Power and caring embodied through bilingual preservice teachers' choice of participant structures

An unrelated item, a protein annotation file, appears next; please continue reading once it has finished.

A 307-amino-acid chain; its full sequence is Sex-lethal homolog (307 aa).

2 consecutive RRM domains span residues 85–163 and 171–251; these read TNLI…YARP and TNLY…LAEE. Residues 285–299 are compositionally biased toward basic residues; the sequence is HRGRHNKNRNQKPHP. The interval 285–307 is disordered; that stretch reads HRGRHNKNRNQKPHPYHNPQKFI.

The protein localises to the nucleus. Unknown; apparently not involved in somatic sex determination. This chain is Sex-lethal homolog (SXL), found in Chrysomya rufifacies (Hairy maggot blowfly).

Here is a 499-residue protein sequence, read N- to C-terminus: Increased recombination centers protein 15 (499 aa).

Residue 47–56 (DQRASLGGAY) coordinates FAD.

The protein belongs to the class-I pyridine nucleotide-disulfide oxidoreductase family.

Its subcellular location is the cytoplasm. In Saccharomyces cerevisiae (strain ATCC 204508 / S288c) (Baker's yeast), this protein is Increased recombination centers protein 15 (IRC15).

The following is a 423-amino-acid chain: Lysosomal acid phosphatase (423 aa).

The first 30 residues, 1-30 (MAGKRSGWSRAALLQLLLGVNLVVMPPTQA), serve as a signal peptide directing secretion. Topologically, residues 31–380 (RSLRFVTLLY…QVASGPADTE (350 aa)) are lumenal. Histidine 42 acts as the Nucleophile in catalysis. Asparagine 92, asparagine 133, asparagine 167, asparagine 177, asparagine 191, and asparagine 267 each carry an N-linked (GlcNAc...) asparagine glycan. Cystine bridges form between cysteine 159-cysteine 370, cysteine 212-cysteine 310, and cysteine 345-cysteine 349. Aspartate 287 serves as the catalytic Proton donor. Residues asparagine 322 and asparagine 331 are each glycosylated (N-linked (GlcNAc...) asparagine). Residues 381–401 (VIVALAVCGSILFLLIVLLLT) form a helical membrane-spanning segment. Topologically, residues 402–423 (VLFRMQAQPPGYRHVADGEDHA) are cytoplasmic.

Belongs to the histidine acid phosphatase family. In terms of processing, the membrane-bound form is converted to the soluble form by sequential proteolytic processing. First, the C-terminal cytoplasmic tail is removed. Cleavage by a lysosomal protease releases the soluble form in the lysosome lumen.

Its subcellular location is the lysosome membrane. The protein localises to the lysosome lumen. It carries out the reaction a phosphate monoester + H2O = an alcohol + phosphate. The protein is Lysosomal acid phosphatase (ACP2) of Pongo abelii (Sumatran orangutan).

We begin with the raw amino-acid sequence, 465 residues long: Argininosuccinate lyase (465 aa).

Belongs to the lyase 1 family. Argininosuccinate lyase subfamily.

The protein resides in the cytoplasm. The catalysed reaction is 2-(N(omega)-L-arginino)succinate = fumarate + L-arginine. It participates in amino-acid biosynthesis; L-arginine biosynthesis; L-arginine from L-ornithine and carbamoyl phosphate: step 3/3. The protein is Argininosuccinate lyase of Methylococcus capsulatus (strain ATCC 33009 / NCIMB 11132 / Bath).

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Power and Caring Embodied through Bilingual Preservice Teachers’ Choice of Participant Structures is a qualitative multicase study about the ways in which three Mexican-origin preservice teachers drew from their pedagogical philosophies of authentic cariño to make sense of their choice of participant structures in bilingual student teaching contexts. This dissertation project drew from a larger study investigating seven Latin@ preservice teachers’ choice of participant structures in one-way and two-way dual language pre-kinder and kindergarten classrooms from the same bilingual education cohort at a large public Texas university in a medium-sized city. Guided by a critical framework that weaves together sociocultural literature on multilingual learning environments, LatCrit theory, and pedagogy as authentic cariño viewed through a lens of power as caring relations, the goals of this project were two-fold: 1) to explore the types of participant structures that bilingual preservice teachers were implementing during their student teaching semester and 2) to investigate their sensemaking process around those decisions of which participant structures to implement. Findings revealed that the three maestr@s implemented a variety of participant structures in their one-way dual language student teaching placements, and that they made sense of these choices guided by their pedagogical philosophies of authentic cariño that they had constructed through their life experiences. Additionally, their mentor teachers’ choice of participant structures and degree of alignment with the maestr@s’ philosophies, the supportive space of the post-observation conference, and the maestr@s’ perceived competencies with classroom management intersected with the participant structures that they chose. These findings provide a more nuanced understanding of the complexity of factors that bilingual preservice teachers consider when selecting the ways that their students may actively participate during a lesson, but also that their identities, past experiences, and pedagogical philosophies really do matter. This work has important implications for teacher preparation in bilingual and ESL contexts, teaching, and policy in supporting the use of empowering participant structures for emergent bilingual students.